TORONTO (Reuters) - Toronto has long considered itself the center of the hockey universe but the Raptors, for the moment at least, are the shiniest object in city’s sporting cosmos grabbing the imagination of an entire country.
Certainly the stars aligned for the Raptors as they reached the NBA Finals for the first time and starting on Thursday, they will take on a basketball powerhouse in the Golden State Warriors.
The Warriors are back in the championship for the fifth straight year chasing a third consecutive title.
Normally hockey mad Canada would be consumed with the Stanley Cup finals right about now. But in a country of 37 million often divided by language and politics, basketball, invented by Canadian James Naismith, is now a unifying force.
Much of Canada would rather chew on broken glass than support any Toronto team but the heavily marketed Raptors have found a national following.
The NBA’s most northern outpost has often been portrayed as a cold and uninviting place, but instead of trying to convince people otherwise marketing officials embraced that perception and the ‘We The North’ campaign was born.
The slogan has become a rallying cry not just for a team but a country, spawning a sort of national tribalism.
“There is no question Toronto has always had aspirations to be the nation’s basketball team. ‘We The North’ was directed at that,” Ken Wong, a Queen’s University marketing professor told Reuters. “‘We The North’ was a stroke of genius.
“‘We The North’ tapped into that street attitude from the U.S. that is so popular.
“I don’t know if they have promoted the multi-culturalism explicitly but there is no question there is that element to the theme.”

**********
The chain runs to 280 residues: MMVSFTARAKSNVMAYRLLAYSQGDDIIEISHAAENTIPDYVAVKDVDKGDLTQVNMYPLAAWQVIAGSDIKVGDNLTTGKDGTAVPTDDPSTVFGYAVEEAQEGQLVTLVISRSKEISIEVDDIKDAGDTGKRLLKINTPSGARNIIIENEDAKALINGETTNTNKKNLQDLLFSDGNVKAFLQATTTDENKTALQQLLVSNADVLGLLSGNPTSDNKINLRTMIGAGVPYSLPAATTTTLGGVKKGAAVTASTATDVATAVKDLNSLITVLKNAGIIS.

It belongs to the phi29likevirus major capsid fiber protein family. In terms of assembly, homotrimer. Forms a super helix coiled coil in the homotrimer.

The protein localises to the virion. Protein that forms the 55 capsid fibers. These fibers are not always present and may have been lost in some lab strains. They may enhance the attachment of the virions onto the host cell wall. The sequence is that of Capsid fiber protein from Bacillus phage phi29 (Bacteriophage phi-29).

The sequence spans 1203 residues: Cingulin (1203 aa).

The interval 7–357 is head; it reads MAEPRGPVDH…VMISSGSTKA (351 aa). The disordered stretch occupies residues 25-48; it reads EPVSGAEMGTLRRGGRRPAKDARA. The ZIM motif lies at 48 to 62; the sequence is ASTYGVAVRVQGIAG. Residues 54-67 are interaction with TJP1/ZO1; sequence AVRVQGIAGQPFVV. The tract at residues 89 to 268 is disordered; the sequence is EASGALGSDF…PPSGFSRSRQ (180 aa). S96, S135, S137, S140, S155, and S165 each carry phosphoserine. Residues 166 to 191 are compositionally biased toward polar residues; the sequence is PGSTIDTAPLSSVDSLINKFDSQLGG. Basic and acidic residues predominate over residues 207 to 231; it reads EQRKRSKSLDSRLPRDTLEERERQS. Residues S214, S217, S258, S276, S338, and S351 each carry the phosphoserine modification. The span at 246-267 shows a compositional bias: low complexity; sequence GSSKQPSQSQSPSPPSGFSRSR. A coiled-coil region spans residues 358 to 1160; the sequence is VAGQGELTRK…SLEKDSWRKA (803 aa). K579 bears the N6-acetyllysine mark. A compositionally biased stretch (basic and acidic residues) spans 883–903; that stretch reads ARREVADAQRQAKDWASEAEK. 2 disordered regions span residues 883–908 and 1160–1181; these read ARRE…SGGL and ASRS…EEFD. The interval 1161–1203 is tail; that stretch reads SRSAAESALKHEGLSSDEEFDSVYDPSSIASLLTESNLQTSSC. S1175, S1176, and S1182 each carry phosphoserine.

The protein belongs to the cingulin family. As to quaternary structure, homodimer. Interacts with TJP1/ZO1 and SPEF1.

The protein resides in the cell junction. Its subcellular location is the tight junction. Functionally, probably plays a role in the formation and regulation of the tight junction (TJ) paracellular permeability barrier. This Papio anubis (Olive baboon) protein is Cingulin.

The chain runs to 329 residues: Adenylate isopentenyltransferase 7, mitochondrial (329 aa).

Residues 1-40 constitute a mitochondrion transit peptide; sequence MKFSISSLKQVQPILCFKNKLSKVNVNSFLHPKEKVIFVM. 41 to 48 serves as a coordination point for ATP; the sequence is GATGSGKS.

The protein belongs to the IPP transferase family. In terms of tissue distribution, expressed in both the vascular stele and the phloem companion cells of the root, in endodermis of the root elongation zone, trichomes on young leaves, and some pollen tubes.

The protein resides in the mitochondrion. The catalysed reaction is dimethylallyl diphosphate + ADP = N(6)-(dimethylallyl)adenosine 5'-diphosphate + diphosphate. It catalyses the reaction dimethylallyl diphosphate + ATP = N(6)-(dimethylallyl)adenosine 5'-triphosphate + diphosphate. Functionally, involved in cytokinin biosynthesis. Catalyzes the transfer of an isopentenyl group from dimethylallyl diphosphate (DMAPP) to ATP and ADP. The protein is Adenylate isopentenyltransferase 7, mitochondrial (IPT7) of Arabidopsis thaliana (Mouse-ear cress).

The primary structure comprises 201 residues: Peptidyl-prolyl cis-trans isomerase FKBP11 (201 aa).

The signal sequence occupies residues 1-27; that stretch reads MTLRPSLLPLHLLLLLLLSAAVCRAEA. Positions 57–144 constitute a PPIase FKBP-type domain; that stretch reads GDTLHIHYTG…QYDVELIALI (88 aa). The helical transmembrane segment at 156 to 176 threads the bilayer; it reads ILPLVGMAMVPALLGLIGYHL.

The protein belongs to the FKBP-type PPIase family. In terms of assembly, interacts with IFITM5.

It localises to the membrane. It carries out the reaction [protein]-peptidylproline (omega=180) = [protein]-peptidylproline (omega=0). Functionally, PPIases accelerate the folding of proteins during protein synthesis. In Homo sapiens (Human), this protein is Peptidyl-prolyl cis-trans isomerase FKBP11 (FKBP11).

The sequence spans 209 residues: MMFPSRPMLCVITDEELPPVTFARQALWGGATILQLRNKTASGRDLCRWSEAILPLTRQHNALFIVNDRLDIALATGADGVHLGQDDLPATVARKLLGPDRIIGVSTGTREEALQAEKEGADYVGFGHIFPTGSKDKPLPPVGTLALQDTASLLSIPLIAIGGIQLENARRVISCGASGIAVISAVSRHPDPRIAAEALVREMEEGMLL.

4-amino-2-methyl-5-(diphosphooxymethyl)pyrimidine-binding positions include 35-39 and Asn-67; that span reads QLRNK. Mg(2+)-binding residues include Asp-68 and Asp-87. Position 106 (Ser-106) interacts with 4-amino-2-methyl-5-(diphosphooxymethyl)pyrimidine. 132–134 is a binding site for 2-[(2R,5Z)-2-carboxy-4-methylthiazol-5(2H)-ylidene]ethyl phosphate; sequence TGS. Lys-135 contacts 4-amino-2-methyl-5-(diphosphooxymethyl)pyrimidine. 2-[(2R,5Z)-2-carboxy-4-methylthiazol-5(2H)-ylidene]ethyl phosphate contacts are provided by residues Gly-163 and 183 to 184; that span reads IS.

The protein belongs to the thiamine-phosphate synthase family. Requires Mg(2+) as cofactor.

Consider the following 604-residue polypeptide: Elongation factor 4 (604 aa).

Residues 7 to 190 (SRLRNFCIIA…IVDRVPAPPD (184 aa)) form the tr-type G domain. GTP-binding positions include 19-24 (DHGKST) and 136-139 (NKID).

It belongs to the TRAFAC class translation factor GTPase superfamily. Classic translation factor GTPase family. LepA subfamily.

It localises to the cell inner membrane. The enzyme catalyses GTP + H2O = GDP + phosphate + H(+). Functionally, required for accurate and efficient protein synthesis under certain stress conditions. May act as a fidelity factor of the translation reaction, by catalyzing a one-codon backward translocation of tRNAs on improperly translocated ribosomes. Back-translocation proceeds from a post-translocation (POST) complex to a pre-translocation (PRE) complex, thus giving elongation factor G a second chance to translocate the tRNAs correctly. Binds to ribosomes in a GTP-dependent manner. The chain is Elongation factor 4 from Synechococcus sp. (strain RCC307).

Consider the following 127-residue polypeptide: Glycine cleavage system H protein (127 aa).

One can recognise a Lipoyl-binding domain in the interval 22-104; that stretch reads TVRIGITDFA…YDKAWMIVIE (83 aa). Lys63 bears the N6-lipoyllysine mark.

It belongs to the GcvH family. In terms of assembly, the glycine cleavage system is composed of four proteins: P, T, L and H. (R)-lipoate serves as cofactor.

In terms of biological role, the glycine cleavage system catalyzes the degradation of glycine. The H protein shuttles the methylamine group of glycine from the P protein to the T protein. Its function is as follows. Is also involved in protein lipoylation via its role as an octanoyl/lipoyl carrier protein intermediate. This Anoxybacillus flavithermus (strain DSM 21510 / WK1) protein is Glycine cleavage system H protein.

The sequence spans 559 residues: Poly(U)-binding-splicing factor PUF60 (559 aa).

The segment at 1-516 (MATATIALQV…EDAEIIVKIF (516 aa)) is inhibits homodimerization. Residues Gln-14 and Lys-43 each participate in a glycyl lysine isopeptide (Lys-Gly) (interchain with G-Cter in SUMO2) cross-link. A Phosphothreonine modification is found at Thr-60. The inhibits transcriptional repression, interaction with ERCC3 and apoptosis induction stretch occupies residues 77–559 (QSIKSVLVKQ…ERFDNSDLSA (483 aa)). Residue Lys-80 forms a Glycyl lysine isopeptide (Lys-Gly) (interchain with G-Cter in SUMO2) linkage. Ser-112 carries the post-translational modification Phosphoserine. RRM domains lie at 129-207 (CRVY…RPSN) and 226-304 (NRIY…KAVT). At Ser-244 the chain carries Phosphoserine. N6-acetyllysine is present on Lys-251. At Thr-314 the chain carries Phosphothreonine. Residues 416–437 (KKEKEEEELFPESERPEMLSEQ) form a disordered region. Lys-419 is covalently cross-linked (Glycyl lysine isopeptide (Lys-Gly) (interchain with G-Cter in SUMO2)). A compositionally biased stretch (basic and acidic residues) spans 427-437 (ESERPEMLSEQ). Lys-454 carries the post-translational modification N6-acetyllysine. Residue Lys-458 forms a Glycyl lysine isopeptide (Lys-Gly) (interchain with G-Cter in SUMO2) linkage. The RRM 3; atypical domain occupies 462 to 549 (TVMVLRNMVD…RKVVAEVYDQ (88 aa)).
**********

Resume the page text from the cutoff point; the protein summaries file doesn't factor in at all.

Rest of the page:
While the Maple Leaf is omnipresent, there is very little Canadiana about the Raptors aside from their location.
Team president Masai Ujiri is from Nigeria while their most influential player Kawhi Leonard and coach Nick Nurse both hail from the United States.
The roster includes players from Spain, Cameroon, Congo, Saint Lucia and Britain but not a single Canadian.
However, that is just the reason thousands of fans lined up for hours in the rain last Saturday outside the arena, in an area which has become known as Jurassic Park, for a viewing party.
One of the world’s most diverse cities none of the other local teams reflect Toronto’s multi-cultural makeup the way the Raptors can.
That diversity is echoed in the supporter base, particularly in Sikh super fan Nav Bhatia, a courtside fixture in his turban who has not missed a home game in 24 years. Further down sits multi-Grammy award winning rapper and team ambassador Drake.
“We heard all of it,” said Ujiri on Wednesday as the team prepared to host Game One of the best-of-seven series. “It’s a great sports city and there’s room for everybody.
“But it’s incredible how diverse it is and we’re going to continue to grow this and live this in this city.
“I said it when I came here, I know this city will win.”
If Toronto is to beat the Warriors it will largely depend on whether Leonard can continue what was so far been a Michael Jordan-esque post-season performance.
Little is known about Leonard other than he is driven and relentless and very good at what he does. There is no warmth but also no pretension.
He comes to work, does his job, goes home and comes back to work the next day.
This blue collar work ethic has also allowed the Raptors to deepen their connection with the fans tapping into Canadian values more often associated with hockey.
“The thing people are getting excited about with this team is not just how they play, which by itself is important, but it is the whole nature of team and it starts with Leonard,” said Wong.
“He is the personification of what Canadians want their heroes to be; a stoic, understated, works hard and just goes out and gets the job done.”
Editing by Christian Radnedge